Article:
The other allium I use is Allium sphaerocephalon, or drumstick allium. This allium is smaller and dark rose-purple colored. The flowers appear in July and are shaped like little 1 inch eggs on top of 2 foot stems. I don't use this flower as much as I used to just because there are usually lots of flowers available in July.

The cut stems of these alliums will smell a little oniony, but the flowers themselves are not pungent. This is not true of all of them. I used to grow a third one called Allium bulgaricum. It is sometimes listed as Nectaroscordum siculum. It is really striking with clusters little crimson bells each edged with pale yellow. You can see them in the picture below in the center and upper right. These are really pretty and I would still use them except that when the stems are handled they give off a really strong skunky garlic smell. The smell fades after a bit but I decided they were too risky to send into someones house. They are not expensive and would be great in a perennial border. I'm sure that deer and rabbits leave them alone.

Iris, coral bells, and that cute little stinker Allium bulgaricum

Dicentra spectabilis (Bleeding Heart)

Dicentra spectablis (Bleeding Heart) is another one of the perennials I think every garden should have. It is one of the first large perennials to begin blooming in the spring. Individual flowers are heart shaped and are borne on foot long horizontal stems, about a dozen flowers per stem. Each heart shaped flower has a tiny white droplet hanging from the bottom of it, hence the “bleeding heart”. Each plant will produce dozens of these wands of flowers over several weeks beginning in May and lasting into June. The mature plant creates a stunning tiered effect that is delicate but at the same time imposing. There is a pure white form as well as the usual pink form, and to me they are equally beautiful.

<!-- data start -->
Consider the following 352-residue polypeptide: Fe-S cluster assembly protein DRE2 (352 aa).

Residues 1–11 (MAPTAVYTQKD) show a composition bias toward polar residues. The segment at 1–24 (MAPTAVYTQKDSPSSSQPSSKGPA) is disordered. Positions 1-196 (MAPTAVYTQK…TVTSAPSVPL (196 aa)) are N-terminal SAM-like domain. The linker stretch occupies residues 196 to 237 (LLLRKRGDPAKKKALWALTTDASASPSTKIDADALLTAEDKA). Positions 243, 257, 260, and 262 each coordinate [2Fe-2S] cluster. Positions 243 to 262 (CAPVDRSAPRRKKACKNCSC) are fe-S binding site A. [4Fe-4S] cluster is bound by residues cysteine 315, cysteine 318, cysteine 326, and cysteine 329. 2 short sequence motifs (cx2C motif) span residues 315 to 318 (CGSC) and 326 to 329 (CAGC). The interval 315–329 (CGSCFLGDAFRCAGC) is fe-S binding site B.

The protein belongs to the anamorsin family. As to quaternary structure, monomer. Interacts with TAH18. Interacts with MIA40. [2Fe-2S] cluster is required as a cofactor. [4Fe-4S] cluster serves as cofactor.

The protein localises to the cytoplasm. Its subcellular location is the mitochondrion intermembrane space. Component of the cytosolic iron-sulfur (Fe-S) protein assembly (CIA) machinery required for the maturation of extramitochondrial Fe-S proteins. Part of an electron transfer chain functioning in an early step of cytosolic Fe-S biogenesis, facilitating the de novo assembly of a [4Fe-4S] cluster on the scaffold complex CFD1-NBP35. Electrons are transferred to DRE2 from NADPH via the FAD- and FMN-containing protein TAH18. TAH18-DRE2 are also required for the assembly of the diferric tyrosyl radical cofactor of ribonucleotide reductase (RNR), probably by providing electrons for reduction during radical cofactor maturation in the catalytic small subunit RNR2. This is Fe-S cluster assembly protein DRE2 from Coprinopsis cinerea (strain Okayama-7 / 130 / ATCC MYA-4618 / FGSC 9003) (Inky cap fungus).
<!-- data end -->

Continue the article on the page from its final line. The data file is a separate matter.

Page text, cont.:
Pink bleeding hearts with Brunnera, tulips and white daffodils.

I grew Dicentra spectablis for years before reading that they make good cut flowers. The only trick is to lightly scrape the bottom couple inches of the stem with a knife or your clippers after cutting it. This will help the stem take up water. I think the white is a little easier to combine with other colors than the pink, which is a really 'cold' pink. It looks great with purples and blues but clashes with many of the warmer pinks that are common in the spring.

White bleeding heart with Virginia bluebells, 'Angelique' tulips and daffodils.

Bleeding hearts are plants for partial shade. They will survive in deep shade but really look their best in either light dappled shade cast by trees like locusts or dogwoods, or beneath trees limbed up high enough to allow direct sun in the morning and afternoon. They can even tolerate full sun but will tend to burn up and go dormant sooner in the summer. They prefer the shade lover’s evenly moist, humus rich soil, but will grow pretty well in any decently amended garden soil you have.

White bleeding heart with yellow Leopard's Bane and 'Spring Green' tulips.

Bleeding hearts sometimes self seed a bit, but never enough to be a pest. If new plants do appear, though, there will always be people waiting to take them. If you are growing both pink and white varieties, you can easily tell the white from the pink even when they are not in bloom. The white plants emerge bright green and mature into a medium green. The pink plants emerge a pinkish green and the leaves mature to a darker bluish green than the white form.